A message from Eddie Weir President of CIAT has highlighted the need for clarity on the ‘views and opinions’ sought in the recent call for evidence for the review of the regulation of architects.
… survey questions appear to be primarily directed towards architects and architecture students….but we would urge you to submit your own views and experiences…
As you may be aware, the Ministry of Housing, Communities and Local Government (MHCLG) has announced a call for evidence with a view to undertaking a review of the regulation of architects. The outcomes of this consultation could have fundamental and lasting implications on protection of function and your role and position in industry. It is therefore critical that your views and opinions are submitted and subsequently considered.
1. Relevance of the survey questions to you
Whilst CIAT is supportive of a review of architects’ regulation and encourages you to respond to the consultation, we have serious reservations concerning its approach, its purpose and how the survey questions are worded.
As you will note, the survey questions appear to be primarily directed towards architects and architecture students, which may discourage you from responding or which you may consider irrelevant, but we would urge you to submit your own views and experiences as far as is possible, given the restrictive nature of the questions.
It is vital that a diverse range of Built Environment professionals – including Architectural Technology professionals – respond to this consultation. This will ensure the findings reflect industry, with the perspectives of all qualified and competent professionals considered. It will also ensure the results are balanced and not unfairly or incorrectly weighted in favour of one profession over another.
2. Language used in the consultation
You should note that the language used throughout the consultation is not consistent; for example, reference is made to ‘architectural’ rather than ‘architect’. It is important for you to point out any inconsistencies such as this when responding, and to highlight that it is only the title of ‘architect’ that is regulated, notthe descriptors or derivatives ‘architectural’ or ‘architecture’.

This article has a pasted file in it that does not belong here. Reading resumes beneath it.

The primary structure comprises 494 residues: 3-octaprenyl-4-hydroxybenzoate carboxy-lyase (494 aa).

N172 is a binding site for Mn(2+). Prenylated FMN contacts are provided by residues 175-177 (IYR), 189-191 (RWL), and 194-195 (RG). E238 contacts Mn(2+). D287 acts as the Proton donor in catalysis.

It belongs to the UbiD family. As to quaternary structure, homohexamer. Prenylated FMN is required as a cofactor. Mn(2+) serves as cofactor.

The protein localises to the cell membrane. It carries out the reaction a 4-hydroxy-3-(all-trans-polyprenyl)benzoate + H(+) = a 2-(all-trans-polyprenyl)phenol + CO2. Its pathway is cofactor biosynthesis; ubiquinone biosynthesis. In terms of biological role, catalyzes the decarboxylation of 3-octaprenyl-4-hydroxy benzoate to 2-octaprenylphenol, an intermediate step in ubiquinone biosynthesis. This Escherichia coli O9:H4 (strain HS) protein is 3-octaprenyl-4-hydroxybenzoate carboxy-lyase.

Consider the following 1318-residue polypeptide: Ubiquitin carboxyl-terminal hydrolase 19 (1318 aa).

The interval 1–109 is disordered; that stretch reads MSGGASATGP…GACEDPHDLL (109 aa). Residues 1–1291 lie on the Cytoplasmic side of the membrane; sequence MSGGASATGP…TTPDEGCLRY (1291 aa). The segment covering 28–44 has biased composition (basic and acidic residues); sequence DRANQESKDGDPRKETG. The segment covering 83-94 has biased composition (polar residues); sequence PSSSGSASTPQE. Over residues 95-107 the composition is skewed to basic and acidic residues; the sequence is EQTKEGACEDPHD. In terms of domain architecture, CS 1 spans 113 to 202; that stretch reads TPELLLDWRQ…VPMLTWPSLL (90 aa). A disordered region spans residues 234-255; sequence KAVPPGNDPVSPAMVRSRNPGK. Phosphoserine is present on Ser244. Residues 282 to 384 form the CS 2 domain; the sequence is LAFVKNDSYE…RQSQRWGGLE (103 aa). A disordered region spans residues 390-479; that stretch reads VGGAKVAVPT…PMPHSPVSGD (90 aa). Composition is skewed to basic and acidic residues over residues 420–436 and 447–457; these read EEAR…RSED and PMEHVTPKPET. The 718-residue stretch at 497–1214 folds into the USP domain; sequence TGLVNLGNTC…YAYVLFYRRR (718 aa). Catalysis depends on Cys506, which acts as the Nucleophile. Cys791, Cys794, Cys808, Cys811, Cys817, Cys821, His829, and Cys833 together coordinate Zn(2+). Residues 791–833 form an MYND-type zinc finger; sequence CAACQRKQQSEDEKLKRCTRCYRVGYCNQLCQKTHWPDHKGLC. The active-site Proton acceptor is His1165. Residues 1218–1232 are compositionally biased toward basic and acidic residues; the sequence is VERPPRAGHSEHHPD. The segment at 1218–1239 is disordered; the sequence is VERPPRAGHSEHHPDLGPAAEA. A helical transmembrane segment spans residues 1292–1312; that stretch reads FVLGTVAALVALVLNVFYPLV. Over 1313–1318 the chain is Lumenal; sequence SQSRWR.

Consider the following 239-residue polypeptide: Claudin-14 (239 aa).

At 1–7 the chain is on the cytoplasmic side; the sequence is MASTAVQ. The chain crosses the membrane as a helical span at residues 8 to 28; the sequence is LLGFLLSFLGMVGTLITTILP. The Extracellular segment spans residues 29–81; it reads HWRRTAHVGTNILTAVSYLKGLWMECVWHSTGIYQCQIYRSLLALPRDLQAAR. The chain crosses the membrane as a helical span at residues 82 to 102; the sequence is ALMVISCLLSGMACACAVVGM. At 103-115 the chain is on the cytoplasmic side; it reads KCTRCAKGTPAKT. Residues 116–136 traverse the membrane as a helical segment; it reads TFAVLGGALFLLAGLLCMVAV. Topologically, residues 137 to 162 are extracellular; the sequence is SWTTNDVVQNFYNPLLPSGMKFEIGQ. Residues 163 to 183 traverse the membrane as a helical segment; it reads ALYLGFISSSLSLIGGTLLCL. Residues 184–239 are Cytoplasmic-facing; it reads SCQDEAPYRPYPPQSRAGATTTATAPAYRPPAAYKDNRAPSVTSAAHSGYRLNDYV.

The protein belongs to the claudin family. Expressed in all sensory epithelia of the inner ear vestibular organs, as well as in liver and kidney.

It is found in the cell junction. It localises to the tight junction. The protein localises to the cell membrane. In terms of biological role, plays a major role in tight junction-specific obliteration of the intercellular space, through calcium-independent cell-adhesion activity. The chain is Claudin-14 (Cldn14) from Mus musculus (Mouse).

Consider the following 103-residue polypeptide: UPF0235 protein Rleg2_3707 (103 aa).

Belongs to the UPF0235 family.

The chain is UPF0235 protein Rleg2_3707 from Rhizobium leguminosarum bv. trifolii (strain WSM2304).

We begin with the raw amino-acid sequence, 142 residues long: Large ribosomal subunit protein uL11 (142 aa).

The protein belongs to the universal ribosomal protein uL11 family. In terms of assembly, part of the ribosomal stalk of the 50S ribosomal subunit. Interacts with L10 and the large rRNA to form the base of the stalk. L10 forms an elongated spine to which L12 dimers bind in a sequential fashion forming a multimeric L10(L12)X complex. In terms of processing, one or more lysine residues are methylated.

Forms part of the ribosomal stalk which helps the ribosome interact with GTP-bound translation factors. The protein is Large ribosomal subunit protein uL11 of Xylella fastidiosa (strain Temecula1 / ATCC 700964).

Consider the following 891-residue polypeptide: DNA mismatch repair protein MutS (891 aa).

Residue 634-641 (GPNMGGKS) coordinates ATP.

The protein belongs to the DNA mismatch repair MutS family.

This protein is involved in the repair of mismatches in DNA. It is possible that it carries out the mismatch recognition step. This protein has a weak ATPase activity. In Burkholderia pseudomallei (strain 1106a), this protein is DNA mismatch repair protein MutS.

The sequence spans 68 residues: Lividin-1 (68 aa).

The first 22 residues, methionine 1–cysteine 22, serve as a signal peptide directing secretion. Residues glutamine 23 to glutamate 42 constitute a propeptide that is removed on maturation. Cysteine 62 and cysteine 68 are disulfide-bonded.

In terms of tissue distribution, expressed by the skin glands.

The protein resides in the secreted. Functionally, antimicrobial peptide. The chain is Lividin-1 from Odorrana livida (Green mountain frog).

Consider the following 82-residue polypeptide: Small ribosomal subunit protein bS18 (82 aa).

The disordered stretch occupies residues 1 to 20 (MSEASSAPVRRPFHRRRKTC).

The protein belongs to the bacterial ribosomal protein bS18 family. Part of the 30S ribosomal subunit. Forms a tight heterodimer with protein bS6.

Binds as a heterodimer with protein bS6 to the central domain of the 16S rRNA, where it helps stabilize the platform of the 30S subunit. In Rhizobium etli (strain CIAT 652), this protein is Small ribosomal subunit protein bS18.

3. Architectural Technology as a distinct discipline
When responding, it is essential that you clearly define yourself as a Chartered Architectural Technologist, Architectural Technology professional, or student of Architectural Technology (or other built environment professional as relevant) and we would advise that you explicitly make a point of differentiating yourself from the ‘architect’. Remember ‘Chartered Architectural Technologist’ is also a regulated profession and a protected title, and CIAT is a regulated body under the authority of The Privy Council. (The British Crown’s Private Council.)
We ask that you make your qualification clear, to ensure the MHCLG understands and recognises the differences between the disciplines and professions and their education and practice, and so that the strengths and characteristics of Architectural Technology are considered separately and without confusion or ambiguity.
This differentiation is also very important to ensure that any limitations that may be specifically associated with the education or practice of the architect are not also associated with the discipline and profession of Architectural Technology.
4. Protection of function
CIAT has concerns that the outcomes of this consultation may encourage the UK Government to consider protection of function. It is important to remember that there are no defined, definitive, or categorised functions of an architect, and that functions often undertaken by an architect can be carried out equally by other qualified and competent professionals, including Chartered Architectural Technologists, all of whom are currently given the same level and breadth of recognition in the UK. At this stage, there is no suggestion of which function(s) may be protected, and whether this protection would be extended to all professionals who are qualified and competent to offer the same services. It would be very useful to reinforce this point in your responses so that all competent professionals who provide services are considered fairly and on an equal basis, in order that no monopoly is created….